That means that even if Gardner, Collins, and McSally go down, Democrats will almost certainly need one more pickup to get to 50 seats — where Kamala Harris would break the tie as vice president, should Biden win. Democratic candidates lead polling averages in two more races: in North Carolina, where incumbent Sen. Thom Tillis has not led a single poll against challenger Cal Cunningham since June, and in Iowa, where Democratic challenger Theresa Greenfield holds the narrowest of leads against incumbent and onetime rising GOP star Sen. Joni Ernst.
If the polls are 100 percent accurate — and they won't be, especially not in Senate races — that is 51 seats for Democrats. To expand their majority from there, Democrats would have to win some races where they are tied, as in the two Georgia races, or trail ever-so-slightly, as in South Carolina, Montana, Alaska, and Kansas.
If surveys are biased against the GOP by a few points, as they were in 2014, 2016, and in several red state Senate races in 2018, Democrats are not guaranteed to win the Senate at all. But there is some tantalizing evidence that this might be a year, like 2012, where the polls underestimate Democrats across the board. The extraordinary early voting turnout combined with the unprecedented number of heavily-Democratic leaning 18- to 29-year-olds saying they will definitely turn out to vote could be a perfect storm leading to a Biden win of 12 points or more and even longer coattails down-ballot than he already has. And if that's the case, Republicans could lose anywhere from 5 to 10 seats in the Senate.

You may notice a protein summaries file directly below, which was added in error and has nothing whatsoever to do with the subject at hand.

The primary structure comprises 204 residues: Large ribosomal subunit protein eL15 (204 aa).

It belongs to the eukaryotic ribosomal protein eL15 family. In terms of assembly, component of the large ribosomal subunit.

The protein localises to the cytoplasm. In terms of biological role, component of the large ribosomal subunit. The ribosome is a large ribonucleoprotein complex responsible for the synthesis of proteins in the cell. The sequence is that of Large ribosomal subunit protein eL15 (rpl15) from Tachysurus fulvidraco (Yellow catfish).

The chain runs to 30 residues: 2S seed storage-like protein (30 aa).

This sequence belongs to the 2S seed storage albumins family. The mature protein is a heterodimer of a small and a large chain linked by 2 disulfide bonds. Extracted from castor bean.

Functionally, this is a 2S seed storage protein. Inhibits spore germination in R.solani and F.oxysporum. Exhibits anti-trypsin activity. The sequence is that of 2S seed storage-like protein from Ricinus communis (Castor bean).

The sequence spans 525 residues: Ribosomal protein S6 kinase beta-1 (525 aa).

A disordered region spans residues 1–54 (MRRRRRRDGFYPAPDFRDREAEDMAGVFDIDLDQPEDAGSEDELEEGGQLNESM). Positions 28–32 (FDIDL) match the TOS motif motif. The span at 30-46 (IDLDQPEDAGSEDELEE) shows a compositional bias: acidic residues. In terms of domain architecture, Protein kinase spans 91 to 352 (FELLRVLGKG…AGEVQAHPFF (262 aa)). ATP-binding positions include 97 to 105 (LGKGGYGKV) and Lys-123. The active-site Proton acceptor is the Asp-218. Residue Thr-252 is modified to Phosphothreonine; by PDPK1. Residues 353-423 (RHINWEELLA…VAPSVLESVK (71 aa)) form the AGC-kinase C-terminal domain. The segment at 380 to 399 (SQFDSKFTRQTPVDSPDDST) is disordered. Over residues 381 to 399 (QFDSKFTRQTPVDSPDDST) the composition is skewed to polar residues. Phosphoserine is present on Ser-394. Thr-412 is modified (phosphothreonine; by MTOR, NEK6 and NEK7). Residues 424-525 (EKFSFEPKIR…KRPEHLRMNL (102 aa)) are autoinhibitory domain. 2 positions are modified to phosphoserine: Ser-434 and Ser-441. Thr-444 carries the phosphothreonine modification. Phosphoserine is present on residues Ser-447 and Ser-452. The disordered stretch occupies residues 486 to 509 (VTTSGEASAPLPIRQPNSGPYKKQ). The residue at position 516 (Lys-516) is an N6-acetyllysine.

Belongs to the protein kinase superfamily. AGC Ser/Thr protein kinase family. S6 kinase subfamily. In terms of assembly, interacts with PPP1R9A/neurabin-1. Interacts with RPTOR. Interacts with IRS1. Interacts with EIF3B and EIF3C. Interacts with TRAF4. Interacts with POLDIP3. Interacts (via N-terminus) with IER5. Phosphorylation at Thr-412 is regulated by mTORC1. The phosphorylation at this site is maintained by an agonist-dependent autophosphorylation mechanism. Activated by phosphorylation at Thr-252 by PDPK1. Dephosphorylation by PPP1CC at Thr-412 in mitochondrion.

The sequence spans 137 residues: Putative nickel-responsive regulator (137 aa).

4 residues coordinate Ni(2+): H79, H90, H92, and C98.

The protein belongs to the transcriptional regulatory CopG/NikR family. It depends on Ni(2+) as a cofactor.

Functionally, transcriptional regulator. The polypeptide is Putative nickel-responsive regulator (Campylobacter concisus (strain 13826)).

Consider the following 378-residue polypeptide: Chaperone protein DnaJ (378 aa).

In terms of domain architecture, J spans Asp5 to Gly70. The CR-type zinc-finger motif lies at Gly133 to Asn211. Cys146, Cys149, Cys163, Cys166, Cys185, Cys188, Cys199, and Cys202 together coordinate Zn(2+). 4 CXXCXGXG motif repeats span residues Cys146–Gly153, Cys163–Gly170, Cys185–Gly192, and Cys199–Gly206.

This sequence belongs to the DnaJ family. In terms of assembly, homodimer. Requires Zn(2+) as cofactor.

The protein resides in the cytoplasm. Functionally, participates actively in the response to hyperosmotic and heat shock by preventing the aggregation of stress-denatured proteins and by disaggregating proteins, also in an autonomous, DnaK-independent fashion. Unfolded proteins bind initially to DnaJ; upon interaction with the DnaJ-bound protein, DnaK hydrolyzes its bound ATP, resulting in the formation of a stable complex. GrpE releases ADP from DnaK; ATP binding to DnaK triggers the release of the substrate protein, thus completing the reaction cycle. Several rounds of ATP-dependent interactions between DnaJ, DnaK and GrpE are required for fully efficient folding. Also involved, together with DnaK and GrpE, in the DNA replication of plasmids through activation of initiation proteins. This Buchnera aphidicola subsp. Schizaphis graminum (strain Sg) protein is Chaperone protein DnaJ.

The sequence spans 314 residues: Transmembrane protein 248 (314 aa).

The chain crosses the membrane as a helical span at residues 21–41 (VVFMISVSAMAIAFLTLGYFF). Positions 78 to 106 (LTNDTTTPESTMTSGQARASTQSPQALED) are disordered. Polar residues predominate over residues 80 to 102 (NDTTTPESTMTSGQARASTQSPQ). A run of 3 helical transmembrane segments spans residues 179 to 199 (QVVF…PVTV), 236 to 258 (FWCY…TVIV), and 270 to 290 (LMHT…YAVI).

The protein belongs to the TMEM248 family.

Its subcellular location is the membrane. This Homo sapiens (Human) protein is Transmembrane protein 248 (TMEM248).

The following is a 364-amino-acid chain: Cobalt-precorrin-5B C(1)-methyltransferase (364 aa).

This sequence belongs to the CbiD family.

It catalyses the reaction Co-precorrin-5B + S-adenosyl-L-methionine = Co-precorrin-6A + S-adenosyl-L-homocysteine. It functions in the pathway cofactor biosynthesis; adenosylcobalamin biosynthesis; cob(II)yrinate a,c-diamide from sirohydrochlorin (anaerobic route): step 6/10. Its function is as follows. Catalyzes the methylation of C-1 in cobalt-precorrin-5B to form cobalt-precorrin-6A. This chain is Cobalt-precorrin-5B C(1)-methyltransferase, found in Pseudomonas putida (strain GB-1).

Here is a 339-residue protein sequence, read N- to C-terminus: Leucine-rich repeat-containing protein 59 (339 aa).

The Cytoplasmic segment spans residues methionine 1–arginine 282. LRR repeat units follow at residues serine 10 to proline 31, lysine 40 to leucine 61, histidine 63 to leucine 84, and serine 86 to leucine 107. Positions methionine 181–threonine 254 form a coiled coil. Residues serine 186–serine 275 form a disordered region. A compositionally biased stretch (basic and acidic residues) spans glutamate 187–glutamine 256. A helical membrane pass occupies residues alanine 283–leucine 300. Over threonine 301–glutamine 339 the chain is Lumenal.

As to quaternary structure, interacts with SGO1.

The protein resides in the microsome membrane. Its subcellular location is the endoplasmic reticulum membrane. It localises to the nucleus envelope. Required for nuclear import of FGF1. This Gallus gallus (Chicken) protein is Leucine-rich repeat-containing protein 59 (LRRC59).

They certainly have it coming. On Monday night they confirmed hard-right Justice Amy Coney Barrett to the Supreme Court a mere eight days before November 3 after inventing a new principle to deny Barack Obama's nominee to the court, Merrick Garland, the courtesy of a hearing eight months before the 2016 election, Republicans will now have to face the consequences of their cynical, alienating, hardball political maneuvering. While anything is still statistically possible, it looks increasingly likely that voters have had enough — of McConnell, of Trump, and of minority rule whose only guiding principle is giving the middle finger to people who disagree.